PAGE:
After the Republican victory in the US mid-term, Congress is likely to be more interested in doing more with India on security, energy, and foreign policy, according to an American expert on South Asia.
But it’s also likely to be still concerned about trade barriers and temporary worker visas, wrote Alyssa Ayres, a former State Department official and an expert at the Council on Foreign Relations.
The midterm elections gave the Republican Party control of the Senate after eight years and a stronger showing in the Republican-controlled House of Representatives
Following that President Barack Obama’s 2008 Republican presidential rival, Senator John McCain is likely to assume the chairmanship of the Senate Armed Services Committee in January.
“That’s good news for New Delhi,” Ayers wrote, noting: “McCain has a long track record of support for a stronger India and a stronger US relationship with it.”
“He’s been a frequent visitor, most recently in July, and has spoken forcefully about American interests in a deeper partnership with India,” Ayers wrote.
In September, McCain published an essay in Foreign Policy arguing for a pivot to India, with India at the heart of US interests in Asia and argued that the US should be India’s preferred partner on energy, trade and defence, she noted.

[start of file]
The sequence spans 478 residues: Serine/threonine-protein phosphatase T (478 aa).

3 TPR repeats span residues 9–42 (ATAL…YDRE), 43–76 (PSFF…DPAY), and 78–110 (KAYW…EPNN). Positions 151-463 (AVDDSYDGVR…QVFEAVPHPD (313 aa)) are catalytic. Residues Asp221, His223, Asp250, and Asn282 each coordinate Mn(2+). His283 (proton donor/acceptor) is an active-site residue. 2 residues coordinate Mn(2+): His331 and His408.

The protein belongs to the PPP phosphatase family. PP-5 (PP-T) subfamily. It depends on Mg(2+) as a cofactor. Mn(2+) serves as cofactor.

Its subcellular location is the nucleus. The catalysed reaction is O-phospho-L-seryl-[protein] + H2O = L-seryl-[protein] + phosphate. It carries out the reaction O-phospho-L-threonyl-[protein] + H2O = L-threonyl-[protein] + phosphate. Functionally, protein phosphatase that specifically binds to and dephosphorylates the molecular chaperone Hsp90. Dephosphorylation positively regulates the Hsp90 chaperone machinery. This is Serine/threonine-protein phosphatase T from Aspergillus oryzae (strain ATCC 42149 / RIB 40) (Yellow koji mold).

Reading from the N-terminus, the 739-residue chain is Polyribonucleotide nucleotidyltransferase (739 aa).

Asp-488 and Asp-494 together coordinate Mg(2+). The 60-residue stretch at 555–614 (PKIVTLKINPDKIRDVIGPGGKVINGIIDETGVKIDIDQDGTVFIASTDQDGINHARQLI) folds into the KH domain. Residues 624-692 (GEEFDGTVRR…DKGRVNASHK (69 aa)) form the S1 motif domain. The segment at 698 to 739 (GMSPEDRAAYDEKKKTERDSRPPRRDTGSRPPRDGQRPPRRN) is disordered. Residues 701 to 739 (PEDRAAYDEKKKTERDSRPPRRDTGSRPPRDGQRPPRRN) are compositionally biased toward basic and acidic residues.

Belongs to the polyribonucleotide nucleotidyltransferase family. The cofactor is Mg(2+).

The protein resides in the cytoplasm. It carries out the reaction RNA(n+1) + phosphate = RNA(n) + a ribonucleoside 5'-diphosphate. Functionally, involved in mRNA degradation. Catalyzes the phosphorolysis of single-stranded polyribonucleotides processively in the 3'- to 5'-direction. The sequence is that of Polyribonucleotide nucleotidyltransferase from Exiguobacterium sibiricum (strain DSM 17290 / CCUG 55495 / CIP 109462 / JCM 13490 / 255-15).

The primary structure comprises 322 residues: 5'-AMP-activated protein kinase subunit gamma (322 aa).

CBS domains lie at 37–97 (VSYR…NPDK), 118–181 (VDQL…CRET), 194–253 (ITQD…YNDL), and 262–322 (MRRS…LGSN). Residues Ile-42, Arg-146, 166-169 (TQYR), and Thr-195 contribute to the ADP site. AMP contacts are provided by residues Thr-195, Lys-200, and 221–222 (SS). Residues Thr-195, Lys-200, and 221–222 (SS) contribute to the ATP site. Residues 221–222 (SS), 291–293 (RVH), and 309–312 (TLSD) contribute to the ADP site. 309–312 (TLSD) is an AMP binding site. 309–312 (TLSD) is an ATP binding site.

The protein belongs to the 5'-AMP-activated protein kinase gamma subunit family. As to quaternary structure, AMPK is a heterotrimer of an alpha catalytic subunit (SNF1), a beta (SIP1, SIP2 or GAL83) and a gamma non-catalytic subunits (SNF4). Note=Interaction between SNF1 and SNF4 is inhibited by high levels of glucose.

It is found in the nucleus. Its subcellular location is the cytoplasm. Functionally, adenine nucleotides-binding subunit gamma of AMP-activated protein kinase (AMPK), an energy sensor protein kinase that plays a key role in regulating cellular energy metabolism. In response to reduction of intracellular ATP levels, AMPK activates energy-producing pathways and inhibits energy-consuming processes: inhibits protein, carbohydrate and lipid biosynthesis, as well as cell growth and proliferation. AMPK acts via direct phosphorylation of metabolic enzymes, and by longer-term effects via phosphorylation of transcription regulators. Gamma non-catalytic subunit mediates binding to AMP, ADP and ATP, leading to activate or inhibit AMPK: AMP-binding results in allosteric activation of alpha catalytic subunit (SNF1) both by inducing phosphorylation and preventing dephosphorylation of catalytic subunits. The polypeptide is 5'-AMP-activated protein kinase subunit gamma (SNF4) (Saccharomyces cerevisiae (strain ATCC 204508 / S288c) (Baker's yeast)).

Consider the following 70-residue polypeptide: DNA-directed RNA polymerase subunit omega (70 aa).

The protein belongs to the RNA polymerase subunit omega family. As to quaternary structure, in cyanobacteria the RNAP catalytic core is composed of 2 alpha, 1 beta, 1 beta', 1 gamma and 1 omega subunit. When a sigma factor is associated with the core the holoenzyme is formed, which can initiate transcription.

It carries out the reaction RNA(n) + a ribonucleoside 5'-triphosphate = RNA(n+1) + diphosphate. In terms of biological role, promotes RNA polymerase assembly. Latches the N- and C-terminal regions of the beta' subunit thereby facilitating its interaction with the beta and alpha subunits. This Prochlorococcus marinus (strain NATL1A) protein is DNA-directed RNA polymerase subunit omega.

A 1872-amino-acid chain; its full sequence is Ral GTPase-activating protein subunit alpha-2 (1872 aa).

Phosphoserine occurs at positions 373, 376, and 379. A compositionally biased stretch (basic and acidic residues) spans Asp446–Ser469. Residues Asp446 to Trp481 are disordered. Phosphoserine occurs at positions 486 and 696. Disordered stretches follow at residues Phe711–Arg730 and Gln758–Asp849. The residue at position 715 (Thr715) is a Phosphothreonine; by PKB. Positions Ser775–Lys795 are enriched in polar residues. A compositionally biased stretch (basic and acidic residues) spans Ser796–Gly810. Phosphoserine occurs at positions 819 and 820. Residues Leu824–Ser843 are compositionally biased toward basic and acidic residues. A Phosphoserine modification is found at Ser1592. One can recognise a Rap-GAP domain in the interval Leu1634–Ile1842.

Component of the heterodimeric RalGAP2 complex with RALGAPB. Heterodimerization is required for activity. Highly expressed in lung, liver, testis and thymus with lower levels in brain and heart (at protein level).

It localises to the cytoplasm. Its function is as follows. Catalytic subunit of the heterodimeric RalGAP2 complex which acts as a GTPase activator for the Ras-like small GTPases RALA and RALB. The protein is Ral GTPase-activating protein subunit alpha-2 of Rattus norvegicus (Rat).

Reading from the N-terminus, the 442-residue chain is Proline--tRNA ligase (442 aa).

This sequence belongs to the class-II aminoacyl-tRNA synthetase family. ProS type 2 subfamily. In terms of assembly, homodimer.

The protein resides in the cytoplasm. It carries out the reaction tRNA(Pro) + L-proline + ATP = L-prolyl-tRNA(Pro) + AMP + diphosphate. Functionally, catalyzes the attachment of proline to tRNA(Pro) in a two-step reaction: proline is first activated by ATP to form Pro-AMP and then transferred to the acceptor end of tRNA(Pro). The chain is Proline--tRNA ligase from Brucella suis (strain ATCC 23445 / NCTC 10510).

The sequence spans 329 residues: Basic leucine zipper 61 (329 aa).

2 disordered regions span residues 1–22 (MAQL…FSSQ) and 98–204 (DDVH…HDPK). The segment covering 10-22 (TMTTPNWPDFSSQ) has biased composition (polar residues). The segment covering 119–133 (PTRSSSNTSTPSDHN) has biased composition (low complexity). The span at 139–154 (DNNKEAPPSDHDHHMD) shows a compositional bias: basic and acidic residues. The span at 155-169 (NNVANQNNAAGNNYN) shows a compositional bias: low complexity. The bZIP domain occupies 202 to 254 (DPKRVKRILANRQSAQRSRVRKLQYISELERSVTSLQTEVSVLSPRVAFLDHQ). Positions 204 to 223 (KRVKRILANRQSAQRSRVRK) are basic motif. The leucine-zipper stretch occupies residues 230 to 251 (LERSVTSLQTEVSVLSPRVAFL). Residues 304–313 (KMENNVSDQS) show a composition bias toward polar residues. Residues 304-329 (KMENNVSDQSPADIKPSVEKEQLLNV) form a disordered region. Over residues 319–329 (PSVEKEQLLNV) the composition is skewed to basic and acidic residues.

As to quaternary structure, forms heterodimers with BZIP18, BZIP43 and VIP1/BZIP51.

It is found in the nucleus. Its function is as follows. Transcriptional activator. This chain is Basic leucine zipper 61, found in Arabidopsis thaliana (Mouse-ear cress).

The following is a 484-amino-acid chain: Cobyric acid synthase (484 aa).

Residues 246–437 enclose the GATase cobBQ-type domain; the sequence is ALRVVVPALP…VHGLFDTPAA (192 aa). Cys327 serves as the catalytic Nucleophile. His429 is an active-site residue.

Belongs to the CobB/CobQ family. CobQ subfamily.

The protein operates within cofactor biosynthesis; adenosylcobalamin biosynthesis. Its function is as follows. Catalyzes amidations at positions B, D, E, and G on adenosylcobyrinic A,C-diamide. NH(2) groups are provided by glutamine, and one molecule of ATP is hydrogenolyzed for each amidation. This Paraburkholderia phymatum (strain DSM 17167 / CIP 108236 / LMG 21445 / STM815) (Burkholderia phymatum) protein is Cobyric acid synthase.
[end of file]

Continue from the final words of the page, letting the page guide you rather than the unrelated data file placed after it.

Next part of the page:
In the Senate Foreign Relations Committee, ranking member Bob Corker, who may take over as chair, has been a supporter of the India relationship
He “has been vocal about the need to reassess US relations with Pakistan, particularly supporting tying US foreign assistance to action against terrorism.”
Ayers also suggested a shift to Republican control may result in a still-watchful eye on Indian trade issues.
Senator Orrin Hatch, who is likely to assume the chairmanship of Senate Finance Committee, Ayers noted, has expressed concerns about unfair trade practices in India.
So have many members of both houses of the US Congress from both parties.
Indian technology companies and the Indian government have placed great importance on greater access to temporary visas for high-skilled workers
Senator Chuck Grassley, who is likely to become chair of Committee on the Judiciary, has been an India supporter and member of the Senate India Caucus.
Grassley also “has a strong interest in US immigration policies,” Ayers wrote, noting that he introduced a bill last year to reform the H-1B visa programme.
“So: expect to see continued broad support for India on a bipartisan basis in the United States, with an empowered Senator McCain likely to continue his advocacy for a strong India relationship across the board,” Ayers wrote.
Congress may also seek to move further on energy policy issues that would benefit India, she wrote.
At the same time, on two issues of high importance to India – trade barriers and temporary worker visas – “US Republicans coming into leadership positions have expressed concerns very similar to those held by Democrats about trade and immigration matters, Ayers wrote.